25 October 2021
Letter from Marcus Rashford and major food CEOs to Chancellor Rishi Sunak
This letter appeared in the Sunday Times on 24th October 2021
Dear Chancellor Rishi Sunak,
This time last year the Government invested in holiday food schemes for disadvantaged pupils. They were a great success, bringing nutritional, social, economic and educational benefits to children and their families. They should continue.
But the National Food Strategy has shown that these schemes, along with free school meals during term time and the Healthy Start scheme for pre-schoolers only reach a fraction of those who need them. Those who miss out get by through meagre packed lunches, skipping lunch entirely or filling up on cheap, calorific, low nutrient food. Poor diets have made us an unhealthy nation and poor diets in childhood stunt potential and accrue health problems and costs, cutting into the return on precious government spending on health and education.
Better jobs are the route out of poverty and the virtue of these children’s food schemes is that when working families shore up their income they can buy school and holiday meals themselves, reducing the long term burden on the tax payer. While this happens, surely equality of opportunity and levelling up begin with guaranteeing every child in Britain can eat well at least once a day?
The National Food Strategy recommended that the eligibility criteria for Free School Meals and Healthy Start should be extended to include more children at risk, and the funding for holiday programmes should continue for another 3 years. Extending these schemes in next week’s Spending Review would cost an estimated £1.1billion per year, equivalent to 2% of the education budget and 6% of annual spend on dealing with the immediate consequences of overweight and obesity. In Scotland and Northern Ireland free school meals have already been extended, leaving behind children in England. We are extremely concerned that a short-term view of these recommendations, when the cost of living is rising significantly, will both deepen and extend the scarring caused by the pandemic on our youngest citizens and ultimately our economy.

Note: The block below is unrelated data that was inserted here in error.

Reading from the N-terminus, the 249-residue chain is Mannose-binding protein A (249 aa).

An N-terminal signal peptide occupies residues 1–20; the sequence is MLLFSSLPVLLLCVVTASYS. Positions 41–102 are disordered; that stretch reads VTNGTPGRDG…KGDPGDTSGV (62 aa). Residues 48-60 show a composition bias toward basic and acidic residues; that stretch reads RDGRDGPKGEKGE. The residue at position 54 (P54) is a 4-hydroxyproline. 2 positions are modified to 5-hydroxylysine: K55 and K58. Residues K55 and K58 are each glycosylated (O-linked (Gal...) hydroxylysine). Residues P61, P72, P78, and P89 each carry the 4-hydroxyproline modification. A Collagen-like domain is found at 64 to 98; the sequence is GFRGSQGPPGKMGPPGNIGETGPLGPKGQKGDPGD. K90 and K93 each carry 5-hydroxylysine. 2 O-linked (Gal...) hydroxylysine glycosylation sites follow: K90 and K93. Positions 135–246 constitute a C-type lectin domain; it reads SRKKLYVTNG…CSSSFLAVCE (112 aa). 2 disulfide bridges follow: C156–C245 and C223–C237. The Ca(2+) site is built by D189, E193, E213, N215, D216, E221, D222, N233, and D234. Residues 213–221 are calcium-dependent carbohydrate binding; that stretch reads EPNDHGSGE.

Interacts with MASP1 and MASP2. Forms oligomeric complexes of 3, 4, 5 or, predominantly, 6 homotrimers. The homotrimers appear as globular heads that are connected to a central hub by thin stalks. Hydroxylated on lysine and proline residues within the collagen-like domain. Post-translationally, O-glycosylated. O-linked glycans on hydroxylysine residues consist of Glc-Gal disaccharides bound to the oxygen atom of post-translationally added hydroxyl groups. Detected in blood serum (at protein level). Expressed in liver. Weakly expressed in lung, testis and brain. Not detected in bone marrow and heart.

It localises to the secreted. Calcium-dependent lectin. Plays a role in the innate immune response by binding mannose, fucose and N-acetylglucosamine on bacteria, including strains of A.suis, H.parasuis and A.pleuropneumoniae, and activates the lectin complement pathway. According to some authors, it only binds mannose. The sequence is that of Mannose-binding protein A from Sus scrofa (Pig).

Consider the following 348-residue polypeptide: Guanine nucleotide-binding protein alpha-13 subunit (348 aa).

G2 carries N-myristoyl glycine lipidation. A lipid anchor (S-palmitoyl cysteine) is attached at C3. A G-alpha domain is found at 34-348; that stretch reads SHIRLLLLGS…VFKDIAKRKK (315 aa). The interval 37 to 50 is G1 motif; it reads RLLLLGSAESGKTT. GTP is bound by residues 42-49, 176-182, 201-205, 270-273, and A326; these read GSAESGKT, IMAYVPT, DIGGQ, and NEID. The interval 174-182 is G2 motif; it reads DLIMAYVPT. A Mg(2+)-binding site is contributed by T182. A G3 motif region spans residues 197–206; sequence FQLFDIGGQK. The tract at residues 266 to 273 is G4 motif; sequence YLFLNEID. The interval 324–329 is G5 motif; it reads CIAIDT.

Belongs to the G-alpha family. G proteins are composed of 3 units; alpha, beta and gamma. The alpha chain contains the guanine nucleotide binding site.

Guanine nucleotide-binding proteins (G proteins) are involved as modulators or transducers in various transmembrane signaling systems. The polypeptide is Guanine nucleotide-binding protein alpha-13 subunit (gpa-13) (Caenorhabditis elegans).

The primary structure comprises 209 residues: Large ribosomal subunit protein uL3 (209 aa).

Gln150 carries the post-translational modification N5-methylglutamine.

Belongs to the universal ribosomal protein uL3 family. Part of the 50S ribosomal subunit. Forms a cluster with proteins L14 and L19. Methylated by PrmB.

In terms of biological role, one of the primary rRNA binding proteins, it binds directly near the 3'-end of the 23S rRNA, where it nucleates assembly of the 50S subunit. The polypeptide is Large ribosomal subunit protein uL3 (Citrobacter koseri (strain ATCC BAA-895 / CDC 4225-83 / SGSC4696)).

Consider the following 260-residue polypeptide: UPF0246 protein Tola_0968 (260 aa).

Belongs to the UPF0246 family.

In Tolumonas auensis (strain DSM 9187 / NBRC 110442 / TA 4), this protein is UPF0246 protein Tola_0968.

Marcus Rashford MBE
Simon Roberts, CEO, Sainsbury’s
Chris Silcock, General Manager, Kellogg’s UK & Ireland
Marija Rompani, Director of Sustainability and Ethics for the John Lewis Partnership.
Jo Whitfield, CEO Food, Co-op Group
Will Shu, Founder and CEO of Deliveroo
Stefano Agostini, CEO Nestlé UK & Ireland
Richard Walker, Managing Director of Iceland
Meghan Farren, Chief Customer Officer, Asda
Steve Rowe, CEO, Marks and Spencer
Ben Pearman, Managing Director, General Mills UK
Lindsay Boswell, CEO Fareshare
Anna Taylor, Executive Director, The Food Foundation